Anti-abortion violence

March 11, 2021

From the March-April 2021 issue of News & Letters

Participants at demonstration in Chicago against abortion bans on May 20, 2019. Photo: Terry Moon for News & Letters.

Whenever a women’s bodily integrity is violated, that is violence. Forced pregnancy is nine months to a lifetime of violence and often includes women dying.


In Malawi, where abortion is only legal to save a woman’s life, over 141,000 self-induced or back-alley abortions are taken by desperate women every year. Over 12,000 of them die. The toll of forced pregnancy is also seen as Malawi has one of the highest maternal mortality rates in the world. In Venezuela it is not laws that lead to back-alley or self-induced abortions and the thousands of deaths that follow, it is poverty and how in this failed state run by a dictator, affordable birth control has disappeared.

Photo by Victoria Pickering

In the U.S. the violence is seen at clinic doors with fanatics screaming “murder” in desperate women’s faces or in legislation like the proposed law in Tennessee that wants to give the man who impregnates a woman—even if by rape—the right to stop her from getting an abortion. Or the one in South Carolina that would require health-care providers to report the name of the raped woman or the girl who was impregnated by incest to the police if she wanted an abortion. Or the one in Ohio forcing a woman to choose burial or cremation of the aborted fetal tissue.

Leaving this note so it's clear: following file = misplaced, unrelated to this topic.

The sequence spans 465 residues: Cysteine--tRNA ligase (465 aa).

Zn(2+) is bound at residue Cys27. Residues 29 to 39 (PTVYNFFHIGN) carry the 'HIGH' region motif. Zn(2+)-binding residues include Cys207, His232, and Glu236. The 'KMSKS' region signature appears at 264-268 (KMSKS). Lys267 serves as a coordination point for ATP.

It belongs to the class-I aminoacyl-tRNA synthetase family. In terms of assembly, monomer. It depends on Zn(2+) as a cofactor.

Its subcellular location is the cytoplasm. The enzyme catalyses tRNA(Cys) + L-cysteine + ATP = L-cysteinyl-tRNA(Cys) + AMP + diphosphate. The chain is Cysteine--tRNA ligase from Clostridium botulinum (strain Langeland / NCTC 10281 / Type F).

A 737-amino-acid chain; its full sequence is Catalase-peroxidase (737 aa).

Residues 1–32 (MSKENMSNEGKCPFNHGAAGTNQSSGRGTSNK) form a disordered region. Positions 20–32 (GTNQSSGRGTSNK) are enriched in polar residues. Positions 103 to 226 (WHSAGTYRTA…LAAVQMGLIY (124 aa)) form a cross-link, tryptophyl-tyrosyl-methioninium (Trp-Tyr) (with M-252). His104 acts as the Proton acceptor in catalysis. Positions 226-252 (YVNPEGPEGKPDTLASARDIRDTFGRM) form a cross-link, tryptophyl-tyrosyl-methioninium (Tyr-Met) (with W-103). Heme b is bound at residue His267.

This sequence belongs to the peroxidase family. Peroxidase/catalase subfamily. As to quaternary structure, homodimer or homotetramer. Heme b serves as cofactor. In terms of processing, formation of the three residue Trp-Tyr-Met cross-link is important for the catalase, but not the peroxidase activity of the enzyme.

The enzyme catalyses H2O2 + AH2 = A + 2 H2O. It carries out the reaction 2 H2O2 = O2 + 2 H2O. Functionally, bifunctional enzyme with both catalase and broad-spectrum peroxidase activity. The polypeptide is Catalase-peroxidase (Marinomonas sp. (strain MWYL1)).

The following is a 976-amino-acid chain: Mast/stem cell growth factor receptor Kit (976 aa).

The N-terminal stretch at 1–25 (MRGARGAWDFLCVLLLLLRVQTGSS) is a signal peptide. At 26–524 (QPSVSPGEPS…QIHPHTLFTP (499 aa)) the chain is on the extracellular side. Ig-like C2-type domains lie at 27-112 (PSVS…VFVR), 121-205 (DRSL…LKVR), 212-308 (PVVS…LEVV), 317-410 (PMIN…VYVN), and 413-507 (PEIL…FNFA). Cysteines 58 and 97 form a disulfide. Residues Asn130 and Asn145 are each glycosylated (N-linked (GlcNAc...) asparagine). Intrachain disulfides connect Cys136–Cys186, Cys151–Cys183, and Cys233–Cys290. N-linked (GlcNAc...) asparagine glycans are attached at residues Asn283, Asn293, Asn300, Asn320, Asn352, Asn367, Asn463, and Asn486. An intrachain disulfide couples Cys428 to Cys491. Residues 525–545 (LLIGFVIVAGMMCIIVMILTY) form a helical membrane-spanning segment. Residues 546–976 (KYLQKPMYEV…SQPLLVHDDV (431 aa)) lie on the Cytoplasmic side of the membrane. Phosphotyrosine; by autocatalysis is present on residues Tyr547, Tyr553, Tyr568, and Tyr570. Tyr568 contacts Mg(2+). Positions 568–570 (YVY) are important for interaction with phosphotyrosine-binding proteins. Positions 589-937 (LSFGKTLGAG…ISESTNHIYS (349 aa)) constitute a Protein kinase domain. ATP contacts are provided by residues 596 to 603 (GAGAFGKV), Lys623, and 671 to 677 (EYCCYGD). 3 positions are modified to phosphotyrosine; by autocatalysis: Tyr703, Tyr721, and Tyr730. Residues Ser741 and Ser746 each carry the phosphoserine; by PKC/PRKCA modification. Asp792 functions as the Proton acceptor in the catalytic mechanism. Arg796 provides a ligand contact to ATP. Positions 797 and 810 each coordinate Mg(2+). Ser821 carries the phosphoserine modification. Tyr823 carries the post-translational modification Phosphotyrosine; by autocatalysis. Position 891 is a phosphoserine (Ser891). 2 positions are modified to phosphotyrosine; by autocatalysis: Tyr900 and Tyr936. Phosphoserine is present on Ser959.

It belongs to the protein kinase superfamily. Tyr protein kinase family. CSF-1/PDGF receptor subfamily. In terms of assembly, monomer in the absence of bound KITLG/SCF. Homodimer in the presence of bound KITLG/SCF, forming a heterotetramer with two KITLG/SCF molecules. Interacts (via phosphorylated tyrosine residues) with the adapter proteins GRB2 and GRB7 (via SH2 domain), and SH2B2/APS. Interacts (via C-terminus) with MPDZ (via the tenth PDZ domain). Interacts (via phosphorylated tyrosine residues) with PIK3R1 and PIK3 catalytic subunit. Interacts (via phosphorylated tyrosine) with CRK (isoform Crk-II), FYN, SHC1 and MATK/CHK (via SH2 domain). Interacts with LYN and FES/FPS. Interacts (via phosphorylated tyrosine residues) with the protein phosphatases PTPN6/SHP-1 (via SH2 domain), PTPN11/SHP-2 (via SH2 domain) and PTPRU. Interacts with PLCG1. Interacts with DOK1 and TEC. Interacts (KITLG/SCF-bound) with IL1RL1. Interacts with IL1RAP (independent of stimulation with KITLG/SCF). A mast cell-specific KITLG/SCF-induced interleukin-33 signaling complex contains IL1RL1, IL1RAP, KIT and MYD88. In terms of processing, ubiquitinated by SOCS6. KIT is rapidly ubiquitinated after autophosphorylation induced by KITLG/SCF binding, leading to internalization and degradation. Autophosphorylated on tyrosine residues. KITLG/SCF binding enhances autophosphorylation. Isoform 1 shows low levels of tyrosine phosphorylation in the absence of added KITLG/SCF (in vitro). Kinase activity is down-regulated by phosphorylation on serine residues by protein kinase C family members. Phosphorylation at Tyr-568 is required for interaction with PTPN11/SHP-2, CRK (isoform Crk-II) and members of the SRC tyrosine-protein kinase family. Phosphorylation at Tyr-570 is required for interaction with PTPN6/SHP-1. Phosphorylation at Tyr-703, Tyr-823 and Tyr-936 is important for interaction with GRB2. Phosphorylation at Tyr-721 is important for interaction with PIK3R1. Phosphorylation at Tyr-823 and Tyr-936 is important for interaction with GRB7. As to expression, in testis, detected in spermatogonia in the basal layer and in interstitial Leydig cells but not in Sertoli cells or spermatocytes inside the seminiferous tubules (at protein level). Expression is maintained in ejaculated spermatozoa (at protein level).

There are more, all of them outrageous, demeaning, shaming and completely unnecessary for a woman’s health. In fact, they make women’s health much worse, as did the Supreme Court’s recent decision forcing women to go in person to get the pills that will induce an abortion, rather than via telemedicine. The pills are extremely safe. Getting them in person in the middle of a pandemic is not. The ruling is right-wing fascist policy, not medicine.

Members of #NiUnaMenos at one of their many reallies for legal abortion. Photo: Ni Una Menos

The successful fightback against forced pregnancy is seen in Poland and Argentina. Women in Honduras have only been made more militant by the country’s enshrining a total abortion ban in their constitution that has no exceptions even to save the woman’s life. Countries that are abandoning anti-abortion laws are doing so because for decades they have seen the countless deaths, the destruction of families, the misery and increased poverty that forced pregnancy causes. It has to stop.


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